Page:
Suicide, bullying issues prompt concernsScott Rothschild
Dealing with growing concerns over bullying and suicides in schools was the focus of separate hearings Thursday in the Senate and House education committees
Mental health advocates and those affected by suicide testified against a bill that would make changes to the Jason Flatt Act, which requires suicide awareness and prevention programming for school staff.
SB 333 would repeal the one-hour training requirement for each calendar year for each school staff member. It would also require the prevention programming be posted on the school district’s website and identify the staff members required to participate in the training.
During a hearing before the Senate Education Committee, the bill was supported by KASB, the United School Administrators of Kansas and the Kansas School Superintendents Association. The groups said not all employees needed the training because often hourly employees, such as maintenance staff or administrative assistants, don’t have contact, or have limited contact, with students.
But several parents and relatives of students who committed suicide said all school personnel should receive suicide awareness training because students spend the majority of their time at school.
In the House Education Committee, educators, advocates and students spoke in favor of HB 2578, which would require school districts to post bullying prevention plans on their website, share copies with students and file with the State Board of Education.
Although bullying prevention policies have been required for over a decade, proponents said students and parents still face barriers knowing how to report issues and having schools respond, which they say contributes to mental health issues and suicide. Former State Board of Education member Walt Chappell urged the committee to amend the bill with much stricter reporting and enforcement requirements.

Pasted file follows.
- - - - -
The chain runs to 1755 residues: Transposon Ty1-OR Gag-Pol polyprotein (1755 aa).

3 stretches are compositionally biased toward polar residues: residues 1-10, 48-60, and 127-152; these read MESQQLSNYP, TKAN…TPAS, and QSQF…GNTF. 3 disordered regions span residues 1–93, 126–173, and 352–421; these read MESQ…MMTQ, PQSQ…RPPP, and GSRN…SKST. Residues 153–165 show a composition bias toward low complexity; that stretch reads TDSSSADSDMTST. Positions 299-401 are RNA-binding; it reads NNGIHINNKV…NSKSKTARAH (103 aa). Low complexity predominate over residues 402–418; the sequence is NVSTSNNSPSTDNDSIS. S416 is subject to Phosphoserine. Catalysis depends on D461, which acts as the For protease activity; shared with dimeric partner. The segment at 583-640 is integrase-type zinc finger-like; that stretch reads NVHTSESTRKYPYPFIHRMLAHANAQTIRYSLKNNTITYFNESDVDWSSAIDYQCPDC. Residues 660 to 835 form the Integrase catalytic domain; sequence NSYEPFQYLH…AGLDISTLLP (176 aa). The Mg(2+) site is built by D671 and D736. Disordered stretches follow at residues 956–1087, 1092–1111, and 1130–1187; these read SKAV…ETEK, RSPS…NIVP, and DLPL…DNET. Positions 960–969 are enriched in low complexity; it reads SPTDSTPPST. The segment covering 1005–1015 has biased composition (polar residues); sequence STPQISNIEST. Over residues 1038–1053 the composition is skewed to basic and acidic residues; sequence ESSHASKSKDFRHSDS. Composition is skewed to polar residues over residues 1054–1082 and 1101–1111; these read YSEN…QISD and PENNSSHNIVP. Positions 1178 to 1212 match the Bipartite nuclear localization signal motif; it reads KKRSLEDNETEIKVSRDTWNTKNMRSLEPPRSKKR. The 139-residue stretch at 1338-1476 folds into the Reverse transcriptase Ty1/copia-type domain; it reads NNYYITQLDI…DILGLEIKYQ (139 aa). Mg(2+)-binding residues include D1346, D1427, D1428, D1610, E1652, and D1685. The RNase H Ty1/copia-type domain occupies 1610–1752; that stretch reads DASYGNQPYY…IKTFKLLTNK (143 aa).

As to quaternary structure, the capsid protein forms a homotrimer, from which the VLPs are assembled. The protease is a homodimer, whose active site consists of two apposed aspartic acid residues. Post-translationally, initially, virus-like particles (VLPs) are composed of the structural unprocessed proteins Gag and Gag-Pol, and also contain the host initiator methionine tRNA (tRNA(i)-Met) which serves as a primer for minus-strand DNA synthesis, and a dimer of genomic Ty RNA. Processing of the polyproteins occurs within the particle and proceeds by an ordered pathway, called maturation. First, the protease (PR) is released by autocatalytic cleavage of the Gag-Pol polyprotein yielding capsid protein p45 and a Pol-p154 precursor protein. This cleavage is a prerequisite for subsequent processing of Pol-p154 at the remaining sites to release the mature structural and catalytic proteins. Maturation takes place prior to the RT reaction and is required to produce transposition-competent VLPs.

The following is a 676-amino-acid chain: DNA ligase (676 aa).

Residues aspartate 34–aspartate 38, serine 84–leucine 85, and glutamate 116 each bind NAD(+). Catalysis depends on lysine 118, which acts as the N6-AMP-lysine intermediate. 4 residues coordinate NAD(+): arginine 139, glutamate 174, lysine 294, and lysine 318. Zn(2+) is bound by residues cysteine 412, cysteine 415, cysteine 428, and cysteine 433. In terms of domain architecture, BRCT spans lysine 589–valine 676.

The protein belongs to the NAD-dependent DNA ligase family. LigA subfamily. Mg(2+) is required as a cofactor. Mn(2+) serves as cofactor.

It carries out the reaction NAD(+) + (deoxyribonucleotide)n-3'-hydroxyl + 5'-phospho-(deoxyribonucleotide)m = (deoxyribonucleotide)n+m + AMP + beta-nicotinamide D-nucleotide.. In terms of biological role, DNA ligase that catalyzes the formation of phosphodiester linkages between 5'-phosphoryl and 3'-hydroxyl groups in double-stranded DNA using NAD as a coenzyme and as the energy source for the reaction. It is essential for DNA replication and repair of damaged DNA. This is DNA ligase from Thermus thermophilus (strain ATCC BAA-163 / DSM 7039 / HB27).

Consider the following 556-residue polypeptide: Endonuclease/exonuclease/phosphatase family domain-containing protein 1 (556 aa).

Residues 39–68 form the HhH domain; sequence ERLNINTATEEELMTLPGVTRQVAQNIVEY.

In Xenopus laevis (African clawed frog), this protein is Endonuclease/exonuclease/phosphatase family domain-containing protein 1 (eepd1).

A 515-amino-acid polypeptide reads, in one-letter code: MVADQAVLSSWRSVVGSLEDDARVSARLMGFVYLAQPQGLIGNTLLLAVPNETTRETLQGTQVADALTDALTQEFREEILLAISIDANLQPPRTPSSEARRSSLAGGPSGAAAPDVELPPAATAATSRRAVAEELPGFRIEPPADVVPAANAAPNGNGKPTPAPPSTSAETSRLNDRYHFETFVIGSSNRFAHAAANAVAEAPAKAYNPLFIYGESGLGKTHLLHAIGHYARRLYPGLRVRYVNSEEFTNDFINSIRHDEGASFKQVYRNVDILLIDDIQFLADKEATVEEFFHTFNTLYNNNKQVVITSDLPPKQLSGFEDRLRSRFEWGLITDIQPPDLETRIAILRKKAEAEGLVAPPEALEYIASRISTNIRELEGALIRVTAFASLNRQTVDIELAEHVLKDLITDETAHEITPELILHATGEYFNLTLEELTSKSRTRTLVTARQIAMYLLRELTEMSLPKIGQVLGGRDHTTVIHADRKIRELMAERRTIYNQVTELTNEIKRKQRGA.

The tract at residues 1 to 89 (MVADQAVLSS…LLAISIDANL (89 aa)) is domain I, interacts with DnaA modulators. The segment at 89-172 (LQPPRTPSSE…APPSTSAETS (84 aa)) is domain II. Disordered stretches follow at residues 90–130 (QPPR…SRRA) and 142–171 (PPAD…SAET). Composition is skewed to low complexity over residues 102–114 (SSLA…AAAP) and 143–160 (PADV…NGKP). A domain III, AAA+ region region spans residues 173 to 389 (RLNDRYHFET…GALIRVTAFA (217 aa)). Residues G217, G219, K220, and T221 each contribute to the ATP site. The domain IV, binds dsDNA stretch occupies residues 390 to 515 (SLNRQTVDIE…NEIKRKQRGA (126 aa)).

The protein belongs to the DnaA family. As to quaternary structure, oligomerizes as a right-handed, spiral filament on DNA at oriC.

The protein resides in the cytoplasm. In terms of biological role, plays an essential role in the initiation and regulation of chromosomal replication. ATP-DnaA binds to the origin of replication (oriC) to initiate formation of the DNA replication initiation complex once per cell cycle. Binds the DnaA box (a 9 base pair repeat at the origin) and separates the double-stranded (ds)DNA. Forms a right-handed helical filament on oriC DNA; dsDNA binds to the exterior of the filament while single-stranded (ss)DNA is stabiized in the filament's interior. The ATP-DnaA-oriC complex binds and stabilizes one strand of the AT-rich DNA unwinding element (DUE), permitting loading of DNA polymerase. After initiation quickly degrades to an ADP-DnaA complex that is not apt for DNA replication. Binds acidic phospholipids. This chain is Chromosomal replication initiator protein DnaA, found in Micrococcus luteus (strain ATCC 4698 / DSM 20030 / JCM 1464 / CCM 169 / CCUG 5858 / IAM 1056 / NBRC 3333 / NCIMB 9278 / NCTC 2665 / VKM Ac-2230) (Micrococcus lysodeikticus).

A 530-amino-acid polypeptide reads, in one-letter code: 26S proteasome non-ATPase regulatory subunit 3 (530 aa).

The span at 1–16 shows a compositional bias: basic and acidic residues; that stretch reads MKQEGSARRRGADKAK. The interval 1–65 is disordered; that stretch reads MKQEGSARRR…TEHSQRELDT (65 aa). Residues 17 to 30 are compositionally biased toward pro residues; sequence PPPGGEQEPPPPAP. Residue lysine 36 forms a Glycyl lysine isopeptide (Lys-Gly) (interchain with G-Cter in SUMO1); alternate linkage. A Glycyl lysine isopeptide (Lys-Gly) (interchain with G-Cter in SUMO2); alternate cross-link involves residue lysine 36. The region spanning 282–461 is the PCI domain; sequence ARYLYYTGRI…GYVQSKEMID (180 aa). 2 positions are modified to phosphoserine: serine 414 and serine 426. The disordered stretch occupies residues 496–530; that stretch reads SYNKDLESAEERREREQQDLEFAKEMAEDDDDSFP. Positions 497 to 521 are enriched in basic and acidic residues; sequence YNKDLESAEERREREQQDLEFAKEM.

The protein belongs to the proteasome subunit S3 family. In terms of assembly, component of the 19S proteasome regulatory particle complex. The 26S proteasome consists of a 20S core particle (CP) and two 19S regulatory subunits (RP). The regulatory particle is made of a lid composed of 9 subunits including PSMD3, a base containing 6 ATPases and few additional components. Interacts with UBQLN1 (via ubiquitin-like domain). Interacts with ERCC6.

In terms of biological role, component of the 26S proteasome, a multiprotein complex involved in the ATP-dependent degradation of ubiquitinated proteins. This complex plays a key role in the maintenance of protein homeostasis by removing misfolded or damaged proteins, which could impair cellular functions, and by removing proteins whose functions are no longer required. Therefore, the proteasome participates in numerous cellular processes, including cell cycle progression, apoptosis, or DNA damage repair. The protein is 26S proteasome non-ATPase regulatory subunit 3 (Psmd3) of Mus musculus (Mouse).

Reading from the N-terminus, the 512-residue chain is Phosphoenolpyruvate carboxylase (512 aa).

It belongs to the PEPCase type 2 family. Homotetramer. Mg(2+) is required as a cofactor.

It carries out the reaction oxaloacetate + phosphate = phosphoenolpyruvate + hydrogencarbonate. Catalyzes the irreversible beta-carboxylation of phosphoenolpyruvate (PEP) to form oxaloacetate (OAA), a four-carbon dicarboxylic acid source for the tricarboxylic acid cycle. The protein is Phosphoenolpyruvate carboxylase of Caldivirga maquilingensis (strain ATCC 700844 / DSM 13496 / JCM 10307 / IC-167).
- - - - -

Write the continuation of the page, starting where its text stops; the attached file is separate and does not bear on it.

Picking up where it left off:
KASB associate executive director Mark Tallman, testifying as neutral, told the committee the additional requirements in the bill as introduced would not be difficult for most schools to implement, but said schools were struggling to address major social trends affecting student behavior, mental health and family support.
“Schools are trying to help students with these issues, and the Kansas Can vision has made social and emotional health one of the five major outcomes, the highest visibility it has ever had,” Tallman said. “At the same time, we have underfunded special education funding, eliminated professional development, and schools have cut school support. Kansas also reduced support for community mental health and juvenile justice programs. Until we address those programs, many students are going to continue to struggle.”
Neither committee took action on the bills but may vote in the two weeks.